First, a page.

Unfortunately, there isn't much one can do to stop the proliferation and continued build out of cell phone towers and structures. Although thought to be legislation about deregulation issues, the Telecommunications Act of 1996 (TCA) was really an open invitation for the cell phone industry to place their towers anywhere they wanted. Section 704 of the TCA basically states that local authorities can't ban the placement of towers in their jurisdictions. The law says: "No State or local government or instrumentality thereof may regulate the placement, construction, and modification of personal wireless service facilities on the basis of the environmental effects of radio frequency emissions to the extent that such facilities comply with the Commission's regulations concerning such emissions." So legally the local government can't refuse the construction of a cell phone tower in your neighborhood! Any challenge by local communities could easily end up in federal court. Our lawmakers have basically given the cell phone industry free reign to install these towers wherever they want. And, by the way, the cell phone industry helped write this legislation that our government officials passed as law! The public, therefore, now has no voice and no vote. Is there something wrong with this picture? Why didn't our public officials represent the people instead of big business? Why would you let the very industry you're trying to regulate write it's own laws?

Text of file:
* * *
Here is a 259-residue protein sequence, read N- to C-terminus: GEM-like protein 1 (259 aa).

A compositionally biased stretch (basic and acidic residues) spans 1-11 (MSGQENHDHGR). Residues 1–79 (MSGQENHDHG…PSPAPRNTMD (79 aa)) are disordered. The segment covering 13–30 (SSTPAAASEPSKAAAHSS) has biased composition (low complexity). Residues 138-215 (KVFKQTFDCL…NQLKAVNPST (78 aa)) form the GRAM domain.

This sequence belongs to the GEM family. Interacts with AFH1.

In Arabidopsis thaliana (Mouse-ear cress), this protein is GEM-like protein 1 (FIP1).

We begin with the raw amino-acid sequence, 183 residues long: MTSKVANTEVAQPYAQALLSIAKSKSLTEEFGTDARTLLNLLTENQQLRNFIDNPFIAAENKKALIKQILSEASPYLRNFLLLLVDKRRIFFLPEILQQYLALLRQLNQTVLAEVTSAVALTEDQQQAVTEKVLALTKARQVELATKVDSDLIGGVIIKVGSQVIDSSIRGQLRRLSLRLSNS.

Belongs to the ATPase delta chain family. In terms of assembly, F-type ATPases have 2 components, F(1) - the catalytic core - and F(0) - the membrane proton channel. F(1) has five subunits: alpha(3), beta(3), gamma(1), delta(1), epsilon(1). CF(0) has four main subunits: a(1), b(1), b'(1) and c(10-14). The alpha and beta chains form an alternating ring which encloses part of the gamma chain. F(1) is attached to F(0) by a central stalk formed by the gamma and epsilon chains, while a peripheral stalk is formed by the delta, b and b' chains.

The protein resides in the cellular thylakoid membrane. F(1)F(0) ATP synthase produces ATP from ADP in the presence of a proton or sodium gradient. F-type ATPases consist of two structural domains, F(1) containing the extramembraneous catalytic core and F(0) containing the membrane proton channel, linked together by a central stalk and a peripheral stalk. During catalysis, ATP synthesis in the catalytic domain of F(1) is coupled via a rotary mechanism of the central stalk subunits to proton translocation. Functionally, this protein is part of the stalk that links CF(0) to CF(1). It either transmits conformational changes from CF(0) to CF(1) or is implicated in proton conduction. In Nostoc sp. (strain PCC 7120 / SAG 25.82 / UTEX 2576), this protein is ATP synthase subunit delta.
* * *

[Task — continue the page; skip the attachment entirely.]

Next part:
Does the income outweigh the potential risks? It appears not. Scores of studies and well-respected research have exposed alarming health effects from various forms of cancer to stress. Many experts today are predicting an epidemic in brain cancer soon.
Representatives from the industry are quick to point out the microwaves emitted by cell phone towers are well below federal standards. And indeed they may be. At least on paper. Most towers operate at a power output of 100 watts. However, this isn't the total wattage of the tower. What they aren't telling you is that 100 watts is the power per channel. Since one tower may have dozens of channels you can see that the power output could be highly excessive and well beyond 100 watts. It's a technical loophole. And, of course, who is monitoring the power output from these towers after they are erected? The FCC certainly isn't. It doesn't have the manpower or money to properly regulate the millions of towers and antennas now online. And who is to prevent these companies from turning up the wattage when no one is around? Some have reported that many of these towers have already shown power outputs in the 900 to 1000 watt range.
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